This article was originally published on The Establishment and republished here with the author’s permission.
After every blow to justice that happens in this country — Charlottesville being the latest — I join millions on social media to voice my concerns.
But unlike far too many of my white friends, who often start their statements with “I can’t believe this happened” or “this is so upsetting,” my messages have to keep serving as a reminder that tyranny and oppression are nothing new.
When white supremacists marched in Charlottesville, I tried to stay silent on social media for as long as I could, curious to see how my white friends would respond.
While I did see white friends posting their frustrations about Trump and his “both sides” argument, I was waiting for them to, specifically, get angry at their fellow white people — to sound a collective call for justice.
Some did, but nearly not enough.
When I finally couldn’t stay silent any longer after Charlottesville, I simply posted: “White folks, this is your mess to clean up. Y’all created it. Y’all need to fix it.”
Within minutes, I had a white acquaintance — whom I haven’t spoken to in years — respond with, “Don’t lump me in with those people.”
When confronted with her privilege to be able to distance herself from white supremacists, she doubled down on her comments with “love not hate” rhetoric — seemingly unaware of how such language is both ignorant and harmful.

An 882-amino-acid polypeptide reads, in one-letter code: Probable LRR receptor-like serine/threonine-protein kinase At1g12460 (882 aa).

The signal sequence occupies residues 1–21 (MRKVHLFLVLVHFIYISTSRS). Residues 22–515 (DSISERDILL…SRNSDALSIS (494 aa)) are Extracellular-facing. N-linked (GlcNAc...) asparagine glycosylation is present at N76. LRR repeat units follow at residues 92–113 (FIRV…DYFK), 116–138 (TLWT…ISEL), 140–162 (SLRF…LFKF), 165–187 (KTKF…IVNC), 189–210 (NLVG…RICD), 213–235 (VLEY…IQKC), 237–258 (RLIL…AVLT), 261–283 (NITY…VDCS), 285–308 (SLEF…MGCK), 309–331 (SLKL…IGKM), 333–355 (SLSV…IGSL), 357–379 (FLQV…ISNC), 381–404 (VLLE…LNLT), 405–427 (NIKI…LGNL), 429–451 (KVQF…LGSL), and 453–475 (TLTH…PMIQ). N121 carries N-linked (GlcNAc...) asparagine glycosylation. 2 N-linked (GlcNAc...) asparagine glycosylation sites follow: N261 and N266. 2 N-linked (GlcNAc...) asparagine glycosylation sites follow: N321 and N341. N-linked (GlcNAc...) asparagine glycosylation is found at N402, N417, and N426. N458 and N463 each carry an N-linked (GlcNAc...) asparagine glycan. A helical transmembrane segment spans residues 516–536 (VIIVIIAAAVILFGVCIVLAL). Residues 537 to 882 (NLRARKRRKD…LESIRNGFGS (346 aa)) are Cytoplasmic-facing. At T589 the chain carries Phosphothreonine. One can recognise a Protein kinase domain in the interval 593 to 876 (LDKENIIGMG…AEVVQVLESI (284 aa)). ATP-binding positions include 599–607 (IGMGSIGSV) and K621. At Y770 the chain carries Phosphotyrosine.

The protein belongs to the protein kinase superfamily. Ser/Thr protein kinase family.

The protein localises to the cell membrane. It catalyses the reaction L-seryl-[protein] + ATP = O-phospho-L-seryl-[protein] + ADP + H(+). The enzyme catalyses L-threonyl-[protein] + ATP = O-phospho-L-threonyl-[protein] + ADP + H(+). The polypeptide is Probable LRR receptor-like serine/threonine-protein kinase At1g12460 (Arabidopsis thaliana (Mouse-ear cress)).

White people, know this: It is easy to “choose love” when your way of life isn’t being threatened. And when you retreat to this simplistic reasoning, you place the blame on people of color for trying to dismantle a system that hates us.
White women can love everyone because “everyone” theoretically loves them back; this is not true for people of color (POC). And if a POC says they don’t love white people? They could lose their lives. There is a difference between empathy for others and using “love” as a way to shirk your responsibility to say something when faced with the opportunity to stand up for what you allegedly believe in.
There is a difference between empathy for others and using “love” as a way to shirk your responsibility to say something when faced with the opportunity to stand up for what you allegedly believe in.
This is why, on the heels of Charlottesville, so many POC took offense to Tina Fey’s “sheet caking” bit. It was a particularly stark example of a response that is all too common from white people: just pretend white supremacy doesn’t exist.
Such responses are, ultimately, steeped not only privilege but in a distinct inability to do the uncomfortable work of owning one’s role in the oppression of others.
But the fact is, white supremacy is a system built by white people — and until that knowledge drives every response to racist events, we won’t get anywhere.
A disproportionate number of black men are in jail for selling a dime bag of weed, while a white guy makes millions owning a weed dispensary? The result of white people building a white supremacist system.
A mediocre white student with money getting into Harvard, while a black student is accused of only getting into college because of affirmative action? The result of white people building a white supremacist system.